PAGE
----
Benning lives NASCAR life by never lifting
August 06, 2013, David Caraviello, NASCAR.com
Camping World Truck Series stalwart overwhelmed by Eldora industry support
LONG POND, Pa. -- Norm Benning didn’t have much time to enjoy the moment. He may have received the biggest cheers of his career by fighting his way into the NASCAR Camping World Truck Series event at Eldora Speedway, but the experience took a toll on his vehicle. The day after returning home from the Ohio dirt track, the veteran racer made a 25-hour round trip to Albany, N.Y., to pick up another truck to race at Pocono Raceway.
“Drove up, loaded it up, drove back,” Benning said. “No sleep.”
That’s nothing unusual for Benning, who has just two full-time employees working at his shop outside of Pittsburgh, drives without any cooling equipment, and estimates that he does 75 percent of the work on his truck himself. It’s not an easy way to make a living, owning a Truck Series team that doesn’t have much sponsorship. But Benning, a 61-year-old native of Level Green, Pa., couldn’t imagine doing anything else.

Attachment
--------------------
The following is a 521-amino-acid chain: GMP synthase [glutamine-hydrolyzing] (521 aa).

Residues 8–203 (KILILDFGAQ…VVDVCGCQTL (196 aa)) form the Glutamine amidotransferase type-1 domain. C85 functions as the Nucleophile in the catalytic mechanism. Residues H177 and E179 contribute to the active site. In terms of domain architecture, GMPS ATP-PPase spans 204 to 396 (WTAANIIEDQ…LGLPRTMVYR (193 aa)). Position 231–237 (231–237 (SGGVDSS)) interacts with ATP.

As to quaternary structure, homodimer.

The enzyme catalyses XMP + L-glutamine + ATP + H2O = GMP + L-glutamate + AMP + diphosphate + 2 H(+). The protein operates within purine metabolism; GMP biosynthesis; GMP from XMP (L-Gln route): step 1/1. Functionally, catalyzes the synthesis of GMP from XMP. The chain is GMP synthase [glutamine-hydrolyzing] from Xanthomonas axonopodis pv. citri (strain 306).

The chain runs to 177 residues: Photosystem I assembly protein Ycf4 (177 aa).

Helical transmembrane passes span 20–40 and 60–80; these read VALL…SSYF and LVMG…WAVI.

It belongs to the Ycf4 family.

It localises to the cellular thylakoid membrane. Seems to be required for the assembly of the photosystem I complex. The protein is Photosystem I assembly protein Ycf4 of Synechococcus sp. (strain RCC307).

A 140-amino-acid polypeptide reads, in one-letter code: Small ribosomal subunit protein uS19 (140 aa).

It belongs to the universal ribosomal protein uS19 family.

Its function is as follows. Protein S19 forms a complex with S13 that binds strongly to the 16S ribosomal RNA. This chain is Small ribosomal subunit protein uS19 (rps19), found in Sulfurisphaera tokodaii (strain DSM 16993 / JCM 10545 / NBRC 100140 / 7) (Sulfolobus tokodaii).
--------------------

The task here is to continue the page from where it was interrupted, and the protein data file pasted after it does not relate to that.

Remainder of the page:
“If I didn’t love driving these things, I wouldn’t do it. It’s that simple,” he said at Pocono. “I just love driving these (trucks). … People ask me all the time, and I don’t bother to tell people how far in debt I get sometimes. But nobody’s forcing me to do this. I love NASCAR. I grew up in NASCAR, since I was 6 years old. I remember sitting in Turn 4 at Daytona. It’s just been part of my genetics.”
A longtime ARCA racer, Benning has been a fixture at NASCAR’s national level since the late 1990s, but he’s never enjoyed a moment quite like the one he had July 24 in a last-chance qualifying race at Eldora. Once at the white flag, and again off Turn 4 before the checkered, Clay Greenfield tried slide-job passes to edge Benning for the fifth and final spot into the main event. Both times Benning held on, wedging his red No. 57 truck against the wall and sliding sideways across the finish line to the delight of both the garage area and the sellout crowd.
What Benning told a television interviewer afterward -- “I never lifted” -- has become his credo. What happened in the garage area, as crewmen from several different teams rallied to help prepare Benning’s banged-up truck for the main event, has become the stuff of Eldora legend.